Migrating from Sibelius

Hi Daniel and congrats to you, your team and (hopefully) us users .

Will migrating from Sibelius come easily and in bulk for old scores if one want it? Or will there be hardships regarding one’s old library of scores and the change of scoring work mode?

Looking forward to the switch with some confidence and trust.
Bengt Berger

You’ll be able to bring existing scores from Finale or Sibelius into Dorico by way of MusicXML.

We have worked hard to make the default appearance of projects that start life as MusicXML files as good as we can. Nevertheless, my advice would be to keep finished projects in your existing scoring software, and only bring across projects that are either early enough in the process that reviewing the layout, parts, etc. will not be a big problem, or finished projects that require substantial revision.

I see, I had a small hope that since you all knew Sibelius from the inside out there would be an easy way for us but I realize that it probably would have taken lots and lots of work. This is an eternal problem, versions and platforms. Just have to accept it I guess.

Sorry to disappoint you, Bengt! This issue is addressed in the FAQs on my blog:

Sibelius and Finale use proprietary file formats and reverse-engineering of proprietary file formats is illegal in some countries. In any case, simply being able to read the contents of a Sibelius or Finale file would not be sufficient to be able to import the music contained within, because both applications rely on algorithms and rules contained in the software itself rather than the files saved on disk to work out how to display and format the music in the files. So in order to import music from Sibelius or Finale files, we would have to additionally reverse-engineer many of those algorithms and rules, which is impractical (as well as illegal in some countries). However, our new application will support MusicXML for both import and export, and both Sibelius and Finale have very good support for MusicXML, so that will be the recommended way to transfer data between different programs.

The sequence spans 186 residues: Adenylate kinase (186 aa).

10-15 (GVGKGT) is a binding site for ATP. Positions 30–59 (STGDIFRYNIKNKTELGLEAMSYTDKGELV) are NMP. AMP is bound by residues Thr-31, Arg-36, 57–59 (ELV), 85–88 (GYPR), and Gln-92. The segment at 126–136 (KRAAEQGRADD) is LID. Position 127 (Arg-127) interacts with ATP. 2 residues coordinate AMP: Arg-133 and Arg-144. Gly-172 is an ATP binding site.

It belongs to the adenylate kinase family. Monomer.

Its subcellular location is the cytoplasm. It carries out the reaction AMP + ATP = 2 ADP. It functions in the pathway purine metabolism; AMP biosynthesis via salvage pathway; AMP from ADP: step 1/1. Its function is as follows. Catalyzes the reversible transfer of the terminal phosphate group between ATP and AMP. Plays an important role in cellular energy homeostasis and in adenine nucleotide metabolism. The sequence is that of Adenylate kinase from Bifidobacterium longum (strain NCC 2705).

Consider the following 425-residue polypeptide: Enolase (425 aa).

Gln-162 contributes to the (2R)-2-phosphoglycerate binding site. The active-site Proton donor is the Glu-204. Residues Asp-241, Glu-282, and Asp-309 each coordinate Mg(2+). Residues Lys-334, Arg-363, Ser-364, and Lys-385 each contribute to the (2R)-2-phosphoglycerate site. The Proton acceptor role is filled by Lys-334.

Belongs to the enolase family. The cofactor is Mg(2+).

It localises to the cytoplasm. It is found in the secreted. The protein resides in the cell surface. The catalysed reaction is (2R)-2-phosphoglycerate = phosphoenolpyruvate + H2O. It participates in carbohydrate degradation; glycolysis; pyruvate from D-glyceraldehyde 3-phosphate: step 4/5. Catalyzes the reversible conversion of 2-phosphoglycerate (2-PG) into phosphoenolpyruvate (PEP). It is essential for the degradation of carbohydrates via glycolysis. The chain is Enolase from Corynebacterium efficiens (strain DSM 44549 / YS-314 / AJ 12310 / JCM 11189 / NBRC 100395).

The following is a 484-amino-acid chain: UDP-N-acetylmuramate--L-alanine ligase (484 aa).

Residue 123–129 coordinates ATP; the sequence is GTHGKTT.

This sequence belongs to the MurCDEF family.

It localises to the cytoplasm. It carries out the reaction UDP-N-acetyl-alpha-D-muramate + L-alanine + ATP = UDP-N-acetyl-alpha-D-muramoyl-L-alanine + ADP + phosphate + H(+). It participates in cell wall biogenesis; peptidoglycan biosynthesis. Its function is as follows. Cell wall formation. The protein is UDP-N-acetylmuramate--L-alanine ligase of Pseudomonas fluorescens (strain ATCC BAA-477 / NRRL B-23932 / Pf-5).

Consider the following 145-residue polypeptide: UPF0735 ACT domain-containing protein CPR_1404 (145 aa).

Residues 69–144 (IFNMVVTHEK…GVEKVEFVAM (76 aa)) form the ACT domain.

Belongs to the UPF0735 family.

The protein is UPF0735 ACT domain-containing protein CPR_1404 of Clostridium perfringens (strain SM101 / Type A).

For more, see http://blog.steinberg.net/faq/

For what it’s worth, I recently transferred over 400 scores from Sibelius to MuseScore and was pleasantly surprised at how faithful the MusicXML files were to the originals when transferred. While this is no guarantee of anything, I do not think there is cause for alarm here. Batch export your scores to MusicXML, and when Dorico is here, import them. There will be some work to be done, but I do not anticipate it will be as much as you expect - at least I hope this is the case!

That’s OK Daniel, I don’t keep you personally responsible <:-)
It’s just that migrations consume a lot of time and when you don’t do them, later on when the applications that created them have become obsolete and you suddenly need an old file, you can’t recreate them (e.g. textfiles created in Claris Works). I don’t have much experience with MusicXML, hope it works somewhat smoothly and anyway I have too much confidence in you not to do the jump as soon as its possible.
Bengt B
PS moreover I suppose you will address the Indian notation issues sooner or later. DS